- Nutrition — 55
Our favorite quote:
“Don’t complain about things you’re not willing to change.”
“Make small changes until it sticks.”
If you sailed through the holiday season noshing on goodies people brought to the office or found yourself standing in front of multiple buffet tables in one weekend, (it was fun, right?) you are probably more than ready to shut it down.
“Eating better” most likely crossed your mind as the ball dropped in Times Square to ring in 2017. According to Statistic Brain, “lose weight / healthier eating” is a resolution that was made by about 21 percent of Americans this year. (Statistic Brain: )
But here’s the truth: going cold turkey is not going to work. In fact, research shows that when it comes to goals, extreme change is a motivation killer. Our bodies are hardwired to resist change. Our minds seek the familiar.
If you took the #elevateyourhabits challengebefore the holidays, you may have learned that making one small change consistently leads to change.
And while many think change is all about willpower or motivation, ElevatePHW nutritionist Mike Doran believes one of the biggest drivers of behavior change is environment.
Environment has an incredible ability to shape your behavior and nowhere is this more true than with food.
Overeating is “never about the food,” Doran says. “It’s more likely what’s in front of you.”
For example, he realized that every time he sat down to watch TV, he would over eat. So he stopped watching television. “Change the circumstance around that habit.”
Another tip: Make a small change until it sticks.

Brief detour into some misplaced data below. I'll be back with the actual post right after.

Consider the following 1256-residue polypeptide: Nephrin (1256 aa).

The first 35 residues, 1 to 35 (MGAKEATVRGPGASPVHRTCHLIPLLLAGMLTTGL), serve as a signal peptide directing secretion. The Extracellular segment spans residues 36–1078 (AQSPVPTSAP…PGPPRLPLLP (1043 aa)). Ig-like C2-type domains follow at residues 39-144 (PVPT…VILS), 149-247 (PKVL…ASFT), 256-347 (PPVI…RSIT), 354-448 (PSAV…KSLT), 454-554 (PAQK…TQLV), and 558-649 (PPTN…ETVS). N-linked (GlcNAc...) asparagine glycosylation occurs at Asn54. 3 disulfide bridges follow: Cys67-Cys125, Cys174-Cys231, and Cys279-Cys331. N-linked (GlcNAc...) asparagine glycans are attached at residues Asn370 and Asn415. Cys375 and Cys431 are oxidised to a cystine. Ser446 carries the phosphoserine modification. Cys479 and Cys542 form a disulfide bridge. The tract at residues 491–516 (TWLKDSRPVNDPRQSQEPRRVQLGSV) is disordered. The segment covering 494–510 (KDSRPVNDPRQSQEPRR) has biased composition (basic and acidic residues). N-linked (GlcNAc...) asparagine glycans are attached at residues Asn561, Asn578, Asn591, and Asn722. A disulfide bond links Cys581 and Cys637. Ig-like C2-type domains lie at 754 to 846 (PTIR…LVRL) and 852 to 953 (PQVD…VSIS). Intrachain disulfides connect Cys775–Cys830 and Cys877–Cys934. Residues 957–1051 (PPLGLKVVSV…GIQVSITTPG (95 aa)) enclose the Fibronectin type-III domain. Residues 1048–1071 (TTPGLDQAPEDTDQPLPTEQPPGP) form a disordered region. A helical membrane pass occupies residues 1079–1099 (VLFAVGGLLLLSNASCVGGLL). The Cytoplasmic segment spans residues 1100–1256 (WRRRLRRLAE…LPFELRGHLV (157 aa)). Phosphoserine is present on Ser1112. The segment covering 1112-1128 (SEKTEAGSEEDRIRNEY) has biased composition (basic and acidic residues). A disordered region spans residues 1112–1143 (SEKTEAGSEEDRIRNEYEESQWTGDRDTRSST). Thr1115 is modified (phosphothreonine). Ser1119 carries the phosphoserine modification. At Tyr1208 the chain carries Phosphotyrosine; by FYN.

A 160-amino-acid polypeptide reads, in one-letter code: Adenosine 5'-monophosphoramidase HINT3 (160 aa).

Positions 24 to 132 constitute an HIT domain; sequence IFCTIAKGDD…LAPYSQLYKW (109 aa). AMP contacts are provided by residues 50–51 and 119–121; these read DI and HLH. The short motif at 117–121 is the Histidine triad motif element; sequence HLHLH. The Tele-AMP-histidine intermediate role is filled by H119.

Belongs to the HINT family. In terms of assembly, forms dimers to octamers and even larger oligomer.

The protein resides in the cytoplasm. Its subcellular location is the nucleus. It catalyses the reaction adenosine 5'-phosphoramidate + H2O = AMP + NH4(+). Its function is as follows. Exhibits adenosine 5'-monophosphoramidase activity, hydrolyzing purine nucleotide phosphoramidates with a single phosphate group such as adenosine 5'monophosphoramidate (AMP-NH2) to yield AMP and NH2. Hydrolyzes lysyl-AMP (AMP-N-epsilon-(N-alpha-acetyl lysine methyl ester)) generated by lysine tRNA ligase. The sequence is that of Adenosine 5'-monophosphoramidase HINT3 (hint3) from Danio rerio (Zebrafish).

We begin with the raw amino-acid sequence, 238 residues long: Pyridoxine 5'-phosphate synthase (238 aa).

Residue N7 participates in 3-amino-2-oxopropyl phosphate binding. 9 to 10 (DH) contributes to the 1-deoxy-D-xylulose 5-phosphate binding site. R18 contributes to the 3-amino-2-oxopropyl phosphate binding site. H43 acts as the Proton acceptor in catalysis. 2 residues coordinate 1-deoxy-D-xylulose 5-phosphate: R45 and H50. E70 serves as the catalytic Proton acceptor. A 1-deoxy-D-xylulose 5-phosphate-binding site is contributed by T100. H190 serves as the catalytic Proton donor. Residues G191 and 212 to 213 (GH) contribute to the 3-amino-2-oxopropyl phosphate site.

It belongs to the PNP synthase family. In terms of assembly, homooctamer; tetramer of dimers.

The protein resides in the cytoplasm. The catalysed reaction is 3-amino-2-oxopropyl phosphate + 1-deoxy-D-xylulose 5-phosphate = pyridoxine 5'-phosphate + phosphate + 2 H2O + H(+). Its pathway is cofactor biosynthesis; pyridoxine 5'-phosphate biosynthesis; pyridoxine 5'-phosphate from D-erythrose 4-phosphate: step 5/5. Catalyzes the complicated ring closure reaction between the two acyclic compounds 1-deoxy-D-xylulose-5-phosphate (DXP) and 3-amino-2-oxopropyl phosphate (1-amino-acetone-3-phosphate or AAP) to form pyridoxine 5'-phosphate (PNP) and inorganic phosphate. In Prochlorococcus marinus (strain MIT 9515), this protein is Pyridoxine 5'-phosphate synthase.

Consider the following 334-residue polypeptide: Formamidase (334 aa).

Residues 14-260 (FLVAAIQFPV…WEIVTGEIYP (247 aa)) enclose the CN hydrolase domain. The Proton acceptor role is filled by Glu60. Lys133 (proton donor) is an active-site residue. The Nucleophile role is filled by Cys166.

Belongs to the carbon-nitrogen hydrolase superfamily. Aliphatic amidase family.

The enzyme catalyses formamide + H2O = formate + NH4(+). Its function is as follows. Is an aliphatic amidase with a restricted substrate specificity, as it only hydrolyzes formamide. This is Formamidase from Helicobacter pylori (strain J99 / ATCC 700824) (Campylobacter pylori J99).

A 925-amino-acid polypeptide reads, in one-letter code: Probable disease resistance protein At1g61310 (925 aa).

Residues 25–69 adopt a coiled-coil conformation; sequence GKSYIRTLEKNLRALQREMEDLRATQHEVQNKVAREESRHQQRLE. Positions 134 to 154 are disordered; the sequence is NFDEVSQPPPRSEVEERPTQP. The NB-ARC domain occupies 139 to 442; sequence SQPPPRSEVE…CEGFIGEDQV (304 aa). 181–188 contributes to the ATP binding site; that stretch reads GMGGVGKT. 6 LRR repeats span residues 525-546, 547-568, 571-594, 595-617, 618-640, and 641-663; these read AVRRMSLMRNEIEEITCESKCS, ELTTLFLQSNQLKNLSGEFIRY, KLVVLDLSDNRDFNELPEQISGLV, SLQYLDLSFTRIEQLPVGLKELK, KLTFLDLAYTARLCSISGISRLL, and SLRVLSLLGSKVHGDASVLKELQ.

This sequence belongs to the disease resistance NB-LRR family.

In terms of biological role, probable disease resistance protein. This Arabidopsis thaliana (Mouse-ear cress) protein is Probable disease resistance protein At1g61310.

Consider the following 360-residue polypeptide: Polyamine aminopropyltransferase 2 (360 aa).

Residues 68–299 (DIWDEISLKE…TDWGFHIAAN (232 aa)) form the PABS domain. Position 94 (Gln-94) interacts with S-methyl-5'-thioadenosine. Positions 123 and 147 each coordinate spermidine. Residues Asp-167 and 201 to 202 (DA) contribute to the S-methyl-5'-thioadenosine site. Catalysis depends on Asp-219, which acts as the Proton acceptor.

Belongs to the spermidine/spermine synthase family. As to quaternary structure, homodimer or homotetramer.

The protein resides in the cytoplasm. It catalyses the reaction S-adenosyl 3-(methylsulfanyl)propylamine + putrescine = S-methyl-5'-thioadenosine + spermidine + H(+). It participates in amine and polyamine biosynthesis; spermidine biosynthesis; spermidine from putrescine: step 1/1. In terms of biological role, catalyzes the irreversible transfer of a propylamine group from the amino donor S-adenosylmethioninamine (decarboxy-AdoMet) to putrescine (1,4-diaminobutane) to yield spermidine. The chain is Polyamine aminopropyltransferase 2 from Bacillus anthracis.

“Make it ridiculously easy,” Doran says.
BJ Fogg, Director of the Persuasive Tech Lab at Stanford, has done extensive research this topic. uses the effectiveness of tiny, specific habits to create big changes in behavior.
Some of Mike’s other tips:
1: Don’t make any food off limits, but get the junk food out of the house (environment, remember?)
2: Use a simple method of tracking what you eat — taking photos of your meals. This will let you see over time how things are improving.
3: Use the nutrition guide to gauge portions.
4: Plan. This goes for everything from shopping and “what’s for dinner” to having your post-workout snack in your gym bag so you don’t stop by Starbucks for that Frappuccino.
5: Use the “outer ring” strategy when you go to the grocery story. Walk around the outside of the store for your fruits, vegetables, lean meats, eggs, etc. Most processed food is in the middle of the store.
If you would like to talk to Mike about your specific needs when it comes to food, contact the front desk and make an appointment. ElevatePHW nutrition services include single sessions for those athletes needing to fine-tune their fueling, for example, or a 3-month package which includes a variety of assessments and two meetings per month. This is not a diet plan, but an individualized program designed specifically for your needs.